the fyrst Ranke by ytself. Thus, the Seconde Ranke of Whyte are
.4. (for this is .2. tymes .2.), .16.36.64. And those
of Blacke are .9. (for thys is .3. tymes .3.), .25.49.81.
There are two Rankes of Triangles. And the fyrst is made by addyng
together the twoo Rankes of Roundes. Thus, the fyrst Rank of Triangles
for Whyte is .6. (for thys is .2. plus .4.), .20. (whych is .4. plus
.16.), .42.72. And that of Blacke is .12.30.56.90.
The Second Rank of Triangles is made by addyng one to the fyrst
Rounde, and then multiplying that by hytself. Thus, the Seconde
Rank of Whyte Triangles is .9. (whych is .2. plus .1. tymes itself),
.25. (whych is .4. plus .1. tymes itself), .49.81. And that
of Blacke is .16.36.64.100.
The fyrst ranke of Squares is muche as that of Triangles, for yt is
made by addying the two Triangles together. And that of Whyte is
.15. (for thys is .6. plus .9.), .45.91.153. And that of
Blacke is .28.66.120.190.
And the Seconde Ranke of Squares is made by doubling the fyrst
Rounde and addyng one, and then multiplying it by itself. Thus, the
Seconde Squares of Whyte are .25. (whych is .2. tymes .2. plus .1.
tymes itself), .81. (whych is .2. tymes .4. plus .1. tymes itself),
.169.289. And that of Blacke is .49. (for thys is .2. tymes .3. plus
.1. tymes itself), .121.225.361.
And know that, though it be not a need, yt is good to place on eche
man a dot below the number, that the .6. may be told from the .9. and
no other numbers confused.
And that you nede not remember the foregoing at all tymes, I shal
give you a mappe of the borde, wyth the men upon yt, so that
you may see them all in place. My owne borde I have made wyth the
numbers of the men upon it, that I might quickly see the arraie of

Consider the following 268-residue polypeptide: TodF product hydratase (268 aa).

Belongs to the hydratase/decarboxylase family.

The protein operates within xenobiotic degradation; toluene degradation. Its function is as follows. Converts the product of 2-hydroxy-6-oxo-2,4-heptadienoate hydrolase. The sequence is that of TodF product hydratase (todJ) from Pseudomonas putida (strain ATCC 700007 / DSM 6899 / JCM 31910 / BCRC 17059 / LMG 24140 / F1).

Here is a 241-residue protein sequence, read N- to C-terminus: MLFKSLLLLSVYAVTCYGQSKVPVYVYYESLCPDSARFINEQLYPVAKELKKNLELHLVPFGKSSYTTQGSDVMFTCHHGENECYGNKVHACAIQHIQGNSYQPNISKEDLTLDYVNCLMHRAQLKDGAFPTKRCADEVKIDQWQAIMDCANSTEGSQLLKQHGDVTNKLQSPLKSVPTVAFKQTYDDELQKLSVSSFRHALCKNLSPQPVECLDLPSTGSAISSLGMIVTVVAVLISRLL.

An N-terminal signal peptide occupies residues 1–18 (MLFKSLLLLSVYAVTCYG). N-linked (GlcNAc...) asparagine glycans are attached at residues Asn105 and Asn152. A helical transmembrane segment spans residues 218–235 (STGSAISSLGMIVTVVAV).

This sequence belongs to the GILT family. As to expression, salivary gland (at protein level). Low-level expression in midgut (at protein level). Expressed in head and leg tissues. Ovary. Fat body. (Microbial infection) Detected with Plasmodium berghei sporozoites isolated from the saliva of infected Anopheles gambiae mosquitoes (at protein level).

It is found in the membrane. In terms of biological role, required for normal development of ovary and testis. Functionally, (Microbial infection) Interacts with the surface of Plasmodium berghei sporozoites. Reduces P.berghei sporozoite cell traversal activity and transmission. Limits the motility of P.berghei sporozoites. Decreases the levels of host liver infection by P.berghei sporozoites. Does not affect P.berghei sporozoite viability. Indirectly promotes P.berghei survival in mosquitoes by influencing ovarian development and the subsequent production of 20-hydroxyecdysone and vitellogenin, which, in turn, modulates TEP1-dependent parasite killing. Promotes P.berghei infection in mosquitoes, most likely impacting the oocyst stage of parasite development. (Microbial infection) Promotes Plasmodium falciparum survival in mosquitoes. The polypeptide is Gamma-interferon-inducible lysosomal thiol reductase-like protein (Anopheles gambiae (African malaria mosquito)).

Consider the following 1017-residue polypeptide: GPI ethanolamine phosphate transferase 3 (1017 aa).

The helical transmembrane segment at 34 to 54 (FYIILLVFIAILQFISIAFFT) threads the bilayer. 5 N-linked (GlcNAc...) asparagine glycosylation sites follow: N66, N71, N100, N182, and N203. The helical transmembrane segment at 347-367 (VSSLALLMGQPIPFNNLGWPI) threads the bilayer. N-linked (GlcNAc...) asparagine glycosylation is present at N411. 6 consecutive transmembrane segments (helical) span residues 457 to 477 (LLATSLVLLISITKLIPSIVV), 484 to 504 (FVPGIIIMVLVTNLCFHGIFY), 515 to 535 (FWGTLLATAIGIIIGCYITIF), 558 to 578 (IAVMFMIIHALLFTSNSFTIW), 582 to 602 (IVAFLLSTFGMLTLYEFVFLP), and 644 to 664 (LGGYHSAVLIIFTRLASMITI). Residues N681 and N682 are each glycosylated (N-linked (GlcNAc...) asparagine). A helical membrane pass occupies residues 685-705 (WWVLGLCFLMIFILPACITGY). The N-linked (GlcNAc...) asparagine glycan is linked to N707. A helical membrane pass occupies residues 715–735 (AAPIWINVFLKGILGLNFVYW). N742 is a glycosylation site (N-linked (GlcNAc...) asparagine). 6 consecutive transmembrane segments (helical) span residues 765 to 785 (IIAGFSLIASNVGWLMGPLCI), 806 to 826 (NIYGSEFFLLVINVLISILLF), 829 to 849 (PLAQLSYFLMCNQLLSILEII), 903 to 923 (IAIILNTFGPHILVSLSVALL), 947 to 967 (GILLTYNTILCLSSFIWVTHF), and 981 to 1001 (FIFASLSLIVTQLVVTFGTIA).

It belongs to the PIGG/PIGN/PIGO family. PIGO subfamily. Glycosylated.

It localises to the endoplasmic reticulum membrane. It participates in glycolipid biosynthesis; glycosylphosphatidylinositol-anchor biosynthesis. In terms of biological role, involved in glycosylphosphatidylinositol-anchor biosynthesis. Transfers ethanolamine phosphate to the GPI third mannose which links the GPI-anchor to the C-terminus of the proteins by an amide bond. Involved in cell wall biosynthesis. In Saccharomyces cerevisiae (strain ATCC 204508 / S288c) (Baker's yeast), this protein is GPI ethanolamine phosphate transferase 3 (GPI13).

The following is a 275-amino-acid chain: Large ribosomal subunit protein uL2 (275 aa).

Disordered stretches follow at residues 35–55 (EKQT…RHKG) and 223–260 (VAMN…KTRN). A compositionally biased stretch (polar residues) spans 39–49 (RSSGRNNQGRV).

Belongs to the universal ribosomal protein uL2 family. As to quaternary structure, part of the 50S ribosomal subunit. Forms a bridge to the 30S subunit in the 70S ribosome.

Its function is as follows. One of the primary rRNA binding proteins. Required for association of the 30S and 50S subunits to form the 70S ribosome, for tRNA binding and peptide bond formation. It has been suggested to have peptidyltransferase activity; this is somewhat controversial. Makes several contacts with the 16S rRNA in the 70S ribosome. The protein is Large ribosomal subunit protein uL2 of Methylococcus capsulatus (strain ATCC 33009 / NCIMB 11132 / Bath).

the men. Yet it is good to know the reason for this array, that
you may play upon a plaine borde with ease.
The last I shal speke of today is of the Kynges. Eche plaier has
a Kyng, whych has the form of a Pyramid. Thys Kyng is made up of
smaller pieces, each of whych is a number whych is a smaller
number tymes itself. The Kynge of Whyte is the .91., whyche is
made up of the Roundes .1. and .4., the Triangles .9. and .16.,
and the Squares .25. and .36. And that of the Blacke is the .190.,
whych is made up of the Round .16., the Triangles .25. and .36.,
and the Squares .49. and .64. And the movement and powers of the
King are different from one forme of the game to another; yet yt
is always a powerful piece, and takyng the Enemies King is alwaies
part of your purpose.
That shal be enow for one missive: I have told you of the formes
of the game, that your craftsmen maie fashion the borde and men.
In my next letter, I shall write of the first forme of the plaie.
Yrs in service, Justin duC, this cool 20 of Oct in our Yeer of
the Lord 1597.
Endnotes
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With this section, I begin the first of (probably) four chapters on
Rhythomachy, one of the most ancient and honorable of the games of